Yesterday, the Census Bureau released a new congressional apportionment map which gives more Congressional seats to the South and the West at the expense of the Northeast and the Midwest. One of the states that will lose a congressional seat is Louisiana.
Sen. David Vitter (R-LA) released a statement yesterday expressing his outrage. According to Vitter, undocumented immigrants are to blame for Louisiana’s loss of a congressional seat:
“Even though we’ve been expecting this, the confirmation that Louisiana will lose a congressional seat is frustrating. Last year, I tried to prevent this from happening with my amendment to require a citizenship question on the census and to prevent the counting of illegal immigrants for the purpose of apportionment,” said Vitter.
“Now, Louisiana stands to lose clout in Congress, while states that welcome illegal immigrants stand to unfairly benefit from artificially inflated population totals.”
As Vitter notes, last year, he and Robert Bennett (R-UT) attempted to add an amendment to the Commerce, Justice, Science, and Related Agencies Appropriations bill that would require the U.S. Census Bureau to add a question about immigration status to its 2010 survey. According to Vitter, undocumented immigrants should be specifically identified and cut out of congressional reapportionment decisions because they “dilute” the voting power of the rest of the population.
The Fourteenth Amendment clearly stipulates that representation should be determined by “counting the whole number of persons in each State.” Asking a citizenship question would’ve likely dissuaded undocumented immigrants from participating in the Census in the first place. Widespread non-participation would have lead to inaccurate demographic information and costly mistakes in infrastructure, education, and health care planning. That’s why children, ex-felons, legal residents, and several other nonvoters are also included in the census apportionment data.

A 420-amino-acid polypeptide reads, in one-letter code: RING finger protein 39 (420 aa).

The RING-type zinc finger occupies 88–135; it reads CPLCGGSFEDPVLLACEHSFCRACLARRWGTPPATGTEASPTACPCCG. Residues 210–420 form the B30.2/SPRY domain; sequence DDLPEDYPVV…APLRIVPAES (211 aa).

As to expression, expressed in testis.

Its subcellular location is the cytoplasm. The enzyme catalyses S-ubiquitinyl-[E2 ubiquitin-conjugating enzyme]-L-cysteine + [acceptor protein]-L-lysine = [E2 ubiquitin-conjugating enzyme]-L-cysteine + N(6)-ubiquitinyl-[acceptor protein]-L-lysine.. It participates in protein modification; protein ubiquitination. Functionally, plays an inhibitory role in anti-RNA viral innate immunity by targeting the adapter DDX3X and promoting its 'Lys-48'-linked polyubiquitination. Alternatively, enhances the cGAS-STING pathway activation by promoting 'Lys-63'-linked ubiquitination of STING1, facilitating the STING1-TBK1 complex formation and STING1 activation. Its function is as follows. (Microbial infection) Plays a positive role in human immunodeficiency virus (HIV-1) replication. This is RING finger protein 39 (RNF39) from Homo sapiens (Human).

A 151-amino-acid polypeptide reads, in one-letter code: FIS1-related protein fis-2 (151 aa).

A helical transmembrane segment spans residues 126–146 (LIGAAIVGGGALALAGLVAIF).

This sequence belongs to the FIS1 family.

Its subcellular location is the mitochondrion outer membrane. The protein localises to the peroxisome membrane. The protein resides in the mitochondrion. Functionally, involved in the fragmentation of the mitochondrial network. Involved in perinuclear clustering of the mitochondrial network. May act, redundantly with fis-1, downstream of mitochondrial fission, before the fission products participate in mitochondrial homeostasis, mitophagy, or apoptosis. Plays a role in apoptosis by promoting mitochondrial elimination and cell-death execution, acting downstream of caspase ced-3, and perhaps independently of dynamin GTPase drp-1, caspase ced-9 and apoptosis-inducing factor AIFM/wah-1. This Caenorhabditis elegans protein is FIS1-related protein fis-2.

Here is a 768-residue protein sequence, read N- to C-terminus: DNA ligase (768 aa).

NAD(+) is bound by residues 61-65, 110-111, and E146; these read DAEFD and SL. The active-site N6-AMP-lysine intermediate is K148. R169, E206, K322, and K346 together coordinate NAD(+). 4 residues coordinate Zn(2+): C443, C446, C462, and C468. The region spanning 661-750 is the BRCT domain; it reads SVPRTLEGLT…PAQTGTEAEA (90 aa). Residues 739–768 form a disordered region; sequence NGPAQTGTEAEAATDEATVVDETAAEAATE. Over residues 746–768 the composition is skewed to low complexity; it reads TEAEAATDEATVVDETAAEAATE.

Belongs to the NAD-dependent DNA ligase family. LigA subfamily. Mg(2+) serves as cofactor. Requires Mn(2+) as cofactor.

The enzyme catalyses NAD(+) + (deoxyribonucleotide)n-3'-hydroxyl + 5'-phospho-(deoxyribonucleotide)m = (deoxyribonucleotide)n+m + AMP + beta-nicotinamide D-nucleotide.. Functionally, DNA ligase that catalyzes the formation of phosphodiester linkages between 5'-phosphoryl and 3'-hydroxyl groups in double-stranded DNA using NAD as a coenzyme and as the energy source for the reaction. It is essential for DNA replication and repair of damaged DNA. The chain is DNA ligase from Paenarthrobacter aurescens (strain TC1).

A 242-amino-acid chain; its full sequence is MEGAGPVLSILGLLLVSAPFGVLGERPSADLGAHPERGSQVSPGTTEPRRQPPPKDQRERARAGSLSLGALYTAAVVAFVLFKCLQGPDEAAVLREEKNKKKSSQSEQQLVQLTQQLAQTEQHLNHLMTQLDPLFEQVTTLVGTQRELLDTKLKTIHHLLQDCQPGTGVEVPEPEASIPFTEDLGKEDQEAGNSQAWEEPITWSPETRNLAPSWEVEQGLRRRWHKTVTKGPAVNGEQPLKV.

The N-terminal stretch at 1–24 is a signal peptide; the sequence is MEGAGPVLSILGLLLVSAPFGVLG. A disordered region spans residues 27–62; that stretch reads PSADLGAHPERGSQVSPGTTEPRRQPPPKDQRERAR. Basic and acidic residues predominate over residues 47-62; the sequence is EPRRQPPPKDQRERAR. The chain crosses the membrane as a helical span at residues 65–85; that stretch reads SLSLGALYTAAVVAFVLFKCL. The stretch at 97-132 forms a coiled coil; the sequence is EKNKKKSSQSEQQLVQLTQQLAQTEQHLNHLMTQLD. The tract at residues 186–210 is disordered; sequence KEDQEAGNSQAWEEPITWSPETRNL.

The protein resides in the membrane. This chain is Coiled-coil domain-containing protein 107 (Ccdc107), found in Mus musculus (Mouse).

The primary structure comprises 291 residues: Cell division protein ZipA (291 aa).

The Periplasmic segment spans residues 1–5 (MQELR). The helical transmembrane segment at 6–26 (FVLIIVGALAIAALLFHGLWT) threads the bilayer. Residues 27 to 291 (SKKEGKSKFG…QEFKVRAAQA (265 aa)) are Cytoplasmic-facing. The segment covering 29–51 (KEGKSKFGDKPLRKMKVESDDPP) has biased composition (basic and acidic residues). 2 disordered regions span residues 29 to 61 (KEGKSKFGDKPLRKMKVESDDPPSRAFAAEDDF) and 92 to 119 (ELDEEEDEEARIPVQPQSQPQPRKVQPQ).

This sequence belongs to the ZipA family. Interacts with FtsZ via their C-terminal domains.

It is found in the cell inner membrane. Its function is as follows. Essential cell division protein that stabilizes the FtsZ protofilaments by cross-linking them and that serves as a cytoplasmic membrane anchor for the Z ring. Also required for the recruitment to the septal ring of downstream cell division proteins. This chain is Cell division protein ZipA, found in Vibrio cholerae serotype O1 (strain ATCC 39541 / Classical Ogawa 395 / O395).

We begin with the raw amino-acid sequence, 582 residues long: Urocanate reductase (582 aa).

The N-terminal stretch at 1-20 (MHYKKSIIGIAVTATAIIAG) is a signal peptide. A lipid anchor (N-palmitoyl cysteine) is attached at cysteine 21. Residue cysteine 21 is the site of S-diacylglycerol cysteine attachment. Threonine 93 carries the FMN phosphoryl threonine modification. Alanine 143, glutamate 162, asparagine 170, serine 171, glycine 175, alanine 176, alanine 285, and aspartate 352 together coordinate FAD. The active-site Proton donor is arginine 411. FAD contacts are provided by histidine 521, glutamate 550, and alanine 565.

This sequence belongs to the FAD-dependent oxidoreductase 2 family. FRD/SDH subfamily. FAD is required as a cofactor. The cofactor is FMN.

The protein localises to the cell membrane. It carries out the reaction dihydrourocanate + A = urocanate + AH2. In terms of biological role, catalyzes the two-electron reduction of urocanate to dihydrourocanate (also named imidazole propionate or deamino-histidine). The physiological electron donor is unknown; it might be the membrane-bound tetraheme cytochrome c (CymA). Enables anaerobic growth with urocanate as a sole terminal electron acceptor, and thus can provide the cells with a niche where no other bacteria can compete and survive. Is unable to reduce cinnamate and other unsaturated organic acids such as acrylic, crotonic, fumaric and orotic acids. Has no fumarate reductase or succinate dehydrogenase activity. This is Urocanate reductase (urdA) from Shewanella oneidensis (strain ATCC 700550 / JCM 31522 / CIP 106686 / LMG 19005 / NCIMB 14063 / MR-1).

For those reasons, Vitter’s proposal fell flat on its face. The census questionnaire didn’t include a single question on immigration status. So, it’s odd that Vitter is now complaining that “states that welcome illegal immigrants” are going to benefit at Louisiana’s expense when he doesn’t even have any census data to base that on.
What the new census data does show is that the Latino population is rapidly expanding across the country and will nearly triple to about 130 million by mid-century. Of course, not all Latinos are immigrants and they’re certainly not all undocumented. Yet if Vitter’s race-baiting campaign ads are any indication, the senator of Louisiana has a hard time distinguishing between the two.
Vitter has also failed to acknowledge that migrants — many of them undocumented — have given Louisiana a much-needed population boost and helped rebuild its infrastructure following the devastating aftermath of Hurricane Katrina. Demographers point to the state’s sluggish growth over the past decade that put it “on track to lose a seat in the House of Representatives and one of its nine electoral votes anyway.”